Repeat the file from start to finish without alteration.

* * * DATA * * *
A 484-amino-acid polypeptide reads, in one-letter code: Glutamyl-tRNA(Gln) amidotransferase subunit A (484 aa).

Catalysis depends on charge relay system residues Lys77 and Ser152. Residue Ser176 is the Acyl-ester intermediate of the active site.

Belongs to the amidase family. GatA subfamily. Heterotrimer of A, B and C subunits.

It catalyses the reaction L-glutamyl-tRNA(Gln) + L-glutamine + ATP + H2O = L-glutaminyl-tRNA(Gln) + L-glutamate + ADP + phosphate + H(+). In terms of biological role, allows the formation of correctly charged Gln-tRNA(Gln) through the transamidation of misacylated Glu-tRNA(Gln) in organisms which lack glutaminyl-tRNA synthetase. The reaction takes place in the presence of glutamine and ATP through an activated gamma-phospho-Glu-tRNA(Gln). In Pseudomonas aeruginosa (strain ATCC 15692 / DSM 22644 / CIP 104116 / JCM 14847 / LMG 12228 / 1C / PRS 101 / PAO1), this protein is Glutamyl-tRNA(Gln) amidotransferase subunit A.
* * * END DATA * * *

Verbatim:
A 484-amino-acid polypeptide reads, in one-letter code: Glutamyl-tRNA(Gln) amidotransferase subunit A (484 aa).

Catalysis depends on charge relay system residues Lys77 and Ser152. Residue Ser176 is the Acyl-ester intermediate of the active site.

Belongs to the amidase family. GatA subfamily. Heterotrimer of A, B and C subunits.

It catalyses the reaction L-glutamyl-tRNA(Gln) + L-glutamine + ATP + H2O = L-glutaminyl-tRNA(Gln) + L-glutamate + ADP + phosphate + H(+). In terms of biological role, allows the formation of correctly charged Gln-tRNA(Gln) through the transamidation of misacylated Glu-tRNA(Gln) in organisms which lack glutaminyl-tRNA synthetase. The reaction takes place in the presence of glutamine and ATP through an activated gamma-phospho-Glu-tRNA(Gln). In Pseudomonas aeruginosa (strain ATCC 15692 / DSM 22644 / CIP 104116 / JCM 14847 / LMG 12228 / 1C / PRS 101 / PAO1), this protein is Glutamyl-tRNA(Gln) amidotransferase subunit A.